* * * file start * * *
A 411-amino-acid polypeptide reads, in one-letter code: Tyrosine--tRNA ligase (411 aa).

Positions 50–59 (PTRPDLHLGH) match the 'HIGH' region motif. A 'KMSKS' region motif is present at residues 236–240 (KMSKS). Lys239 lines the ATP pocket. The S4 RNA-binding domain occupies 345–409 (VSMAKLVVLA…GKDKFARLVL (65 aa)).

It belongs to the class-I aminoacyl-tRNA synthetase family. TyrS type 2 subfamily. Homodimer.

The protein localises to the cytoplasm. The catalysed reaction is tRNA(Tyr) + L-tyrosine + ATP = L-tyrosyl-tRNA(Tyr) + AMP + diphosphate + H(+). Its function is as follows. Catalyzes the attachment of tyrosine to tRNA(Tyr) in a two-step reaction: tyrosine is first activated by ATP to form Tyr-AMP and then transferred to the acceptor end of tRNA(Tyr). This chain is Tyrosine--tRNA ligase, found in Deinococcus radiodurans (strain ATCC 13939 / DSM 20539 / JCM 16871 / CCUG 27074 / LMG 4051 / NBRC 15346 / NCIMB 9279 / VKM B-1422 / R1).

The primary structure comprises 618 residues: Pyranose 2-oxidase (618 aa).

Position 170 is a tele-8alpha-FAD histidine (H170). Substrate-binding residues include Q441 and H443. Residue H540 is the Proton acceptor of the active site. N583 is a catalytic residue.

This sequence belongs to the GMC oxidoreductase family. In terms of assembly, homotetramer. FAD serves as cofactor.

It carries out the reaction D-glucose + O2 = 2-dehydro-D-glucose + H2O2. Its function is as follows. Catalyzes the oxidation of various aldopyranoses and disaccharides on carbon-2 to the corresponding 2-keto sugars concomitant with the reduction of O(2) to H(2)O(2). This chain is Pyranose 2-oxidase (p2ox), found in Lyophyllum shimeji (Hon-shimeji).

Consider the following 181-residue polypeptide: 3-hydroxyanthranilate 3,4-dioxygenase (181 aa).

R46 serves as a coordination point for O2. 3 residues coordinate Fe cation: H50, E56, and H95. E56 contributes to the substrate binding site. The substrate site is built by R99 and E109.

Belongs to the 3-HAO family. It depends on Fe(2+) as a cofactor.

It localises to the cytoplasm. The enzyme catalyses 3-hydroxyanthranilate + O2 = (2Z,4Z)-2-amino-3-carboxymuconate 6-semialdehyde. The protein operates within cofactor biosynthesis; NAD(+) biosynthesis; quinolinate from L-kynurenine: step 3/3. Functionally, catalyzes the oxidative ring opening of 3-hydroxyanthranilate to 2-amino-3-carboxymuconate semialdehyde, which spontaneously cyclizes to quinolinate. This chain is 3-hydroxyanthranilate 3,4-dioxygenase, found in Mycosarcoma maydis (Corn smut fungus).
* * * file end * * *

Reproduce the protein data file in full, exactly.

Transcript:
A 411-amino-acid polypeptide reads, in one-letter code: Tyrosine--tRNA ligase (411 aa).

Positions 50–59 (PTRPDLHLGH) match the 'HIGH' region motif. A 'KMSKS' region motif is present at residues 236–240 (KMSKS). Lys239 lines the ATP pocket. The S4 RNA-binding domain occupies 345–409 (VSMAKLVVLA…GKDKFARLVL (65 aa)).

It belongs to the class-I aminoacyl-tRNA synthetase family. TyrS type 2 subfamily. Homodimer.

The protein localises to the cytoplasm. The catalysed reaction is tRNA(Tyr) + L-tyrosine + ATP = L-tyrosyl-tRNA(Tyr) + AMP + diphosphate + H(+). Its function is as follows. Catalyzes the attachment of tyrosine to tRNA(Tyr) in a two-step reaction: tyrosine is first activated by ATP to form Tyr-AMP and then transferred to the acceptor end of tRNA(Tyr). This chain is Tyrosine--tRNA ligase, found in Deinococcus radiodurans (strain ATCC 13939 / DSM 20539 / JCM 16871 / CCUG 27074 / LMG 4051 / NBRC 15346 / NCIMB 9279 / VKM B-1422 / R1).

The primary structure comprises 618 residues: Pyranose 2-oxidase (618 aa).

Position 170 is a tele-8alpha-FAD histidine (H170). Substrate-binding residues include Q441 and H443. Residue H540 is the Proton acceptor of the active site. N583 is a catalytic residue.

This sequence belongs to the GMC oxidoreductase family. In terms of assembly, homotetramer. FAD serves as cofactor.

It carries out the reaction D-glucose + O2 = 2-dehydro-D-glucose + H2O2. Its function is as follows. Catalyzes the oxidation of various aldopyranoses and disaccharides on carbon-2 to the corresponding 2-keto sugars concomitant with the reduction of O(2) to H(2)O(2). This chain is Pyranose 2-oxidase (p2ox), found in Lyophyllum shimeji (Hon-shimeji).

Consider the following 181-residue polypeptide: 3-hydroxyanthranilate 3,4-dioxygenase (181 aa).

R46 serves as a coordination point for O2. 3 residues coordinate Fe cation: H50, E56, and H95. E56 contributes to the substrate binding site. The substrate site is built by R99 and E109.

Belongs to the 3-HAO family. It depends on Fe(2+) as a cofactor.

It localises to the cytoplasm. The enzyme catalyses 3-hydroxyanthranilate + O2 = (2Z,4Z)-2-amino-3-carboxymuconate 6-semialdehyde. The protein operates within cofactor biosynthesis; NAD(+) biosynthesis; quinolinate from L-kynurenine: step 3/3. Functionally, catalyzes the oxidative ring opening of 3-hydroxyanthranilate to 2-amino-3-carboxymuconate semialdehyde, which spontaneously cyclizes to quinolinate. This chain is 3-hydroxyanthranilate 3,4-dioxygenase, found in Mycosarcoma maydis (Corn smut fungus).